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Historically the only way to interact with local resources on the web is by uploading files. The only local devices you can really interact with are the mouse and keyboard. Fortunately, that isn't the case anymore. In the previous chapter we saw how to manipulate audio. In this chapter we will talk to the user's webcam.

First I want to stress that this is all highly highly alpha. The APIs for talking to local devices have changed many times and probably will change again before they become standard. In addition only desktop Chrome and Opera have any real support for talking to the webcam [Firefox? Safari?]. There is virtually no mobile support. Use this chapter as a way to see what is coming in the future and have fun playing around, but absolutely don't try to use this in any production code. That said, let's have some fun!

Access to local devices from a webpage have a long and checkered past. Traddtionally this was the providence only of native plugins like Flash and Java. The stituation has changed a lot in tne last year, though. The WebRTC group aims to enable Real Time Communications on the web. Think video chatting and live broadcasts of concerts. One of the components needed to make this vision real is access to the webcam. Today we can do this using navigator.getUserMedia().

I'm going to show you method that works in the latest Chrome beta (v21 as of July 13th, 2012). For a more robust solution see this article on HTML 5 Rocks. Also note that getUserMedia will not work from the local filesystem. You must run it through a local webserver.

First we need a video element in the page. This is where the webcam display will be.

<video autoplay></video>

To access the webcam we must first see if support exists by looking for navigator.webkitGetUserMedia != null. If it does exist then we can request access. The options determine if we want audio, video, or both. As of this writing audio-only doesn't work in Chrome.

if(navigator.webkitGetUserMedia!=null) {
    var options = {
    //request webcam access
        function(stream) {
            //get the video tag
            var video = document.querySelector('video');
            //turn the stream into a magic URL
            video.src = window.webkitURL.createObjectURL(stream);
        function(e) {
            console.log("error happened");

When the webkitGetUserMedia is called it will open a dialog to ask the user if our page can have access. If the user approves then then the first function will be called. If there is any problem then the error function will be called.

Now that we have the stream we can attach it to the video element in the page using a magic kind of url with webkitURL.createObjectURL(). Once hooked up the video element will show a live view of the webcam.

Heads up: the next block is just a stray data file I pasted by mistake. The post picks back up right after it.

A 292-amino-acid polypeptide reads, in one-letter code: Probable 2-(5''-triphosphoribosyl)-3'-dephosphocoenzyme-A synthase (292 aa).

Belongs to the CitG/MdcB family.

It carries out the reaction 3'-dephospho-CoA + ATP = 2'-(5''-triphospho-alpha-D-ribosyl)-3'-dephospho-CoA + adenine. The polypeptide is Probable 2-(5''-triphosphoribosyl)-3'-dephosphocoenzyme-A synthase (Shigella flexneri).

Here's what it looks like

screenshotsimple webcam

Taking a snapshot

So now that we have a live webcam stream what can we do with it? As it happens, the video element plays nicely with canvas. We can take a snapshot of the webcam by just drawing it into a 2D canvas element like this:

<form><input type='button' id='snapshot' value="snapshot"/></form>

<canvas id='canvas' width='100' height='100'></canvas>

<script language='javascript'>
document.getElementById('snapshot').onclick = function() {
    var video = document.querySelector('video');
    var canvas = document.getElementById('canvas');
    var ctx = canvas.getContext('2d');

When the button is clicked it the event handler will grab the video element from the page and draw it to the canvas. We use the same drawImage() call that we would use with a static image. Because it is the same function we can manipulate it the same way we can with images. To stretch it change the drawImage call to look like this:

//draw video source resized to 100x100

screenshotstretched snapshot

A snapshot from the live webcam, stretched with Canvas 2D

That's all there is to it. The webcam is just an image. We can modify it using some of the effects described in the pixel buffers chapter. The code below will invert the snapshot.

    var video = document.querySelector('video');
    var canvas = document.getElementById('canvas');
    var ctx = canvas.getContext('2d');
    //get the canvas data 
    var data = ctx.getImageData(0,0,canvas.width,canvas.height); 
    //invert each pixel 
    for(n=0; n<data.width*data.height; n++) { 
        var index = n*4; [index+0] =[index+0];[index+1] =[index+1];[index+2] =[index+2]; 
        //don't touch the alpha 
    //set the data back 

screenshotinverted snapshot

A snapshot from the live webcam, inverted with pixel manipulation

You could make this live by repeatedly capturing the video instead of just when the user pressed the button.

More Cool Hacks

What I've shown you is just the tip of the iceberg of what's possible. Here are a few more examples created by other talented developers.'s webcam toy does real time webcam pixel effects, similar to an Instagram filter.

link Webcam Toy.

A webcam toy with live effects created a xylophone that you control just by moving your hands in front of the webcam. Notice the motion detection viewer in the lower right hand corner.

link Soundstep's WebCam Xylophone

A xylophone controlled by moving your hands

microphone doesn't really work yet. you can't hook it up to the web audio stuff yet, but hopefully soon. there are filed bugs against chromium to get this to happen. hopefully by the end of the year, especially since it is required to really make webRTC work.

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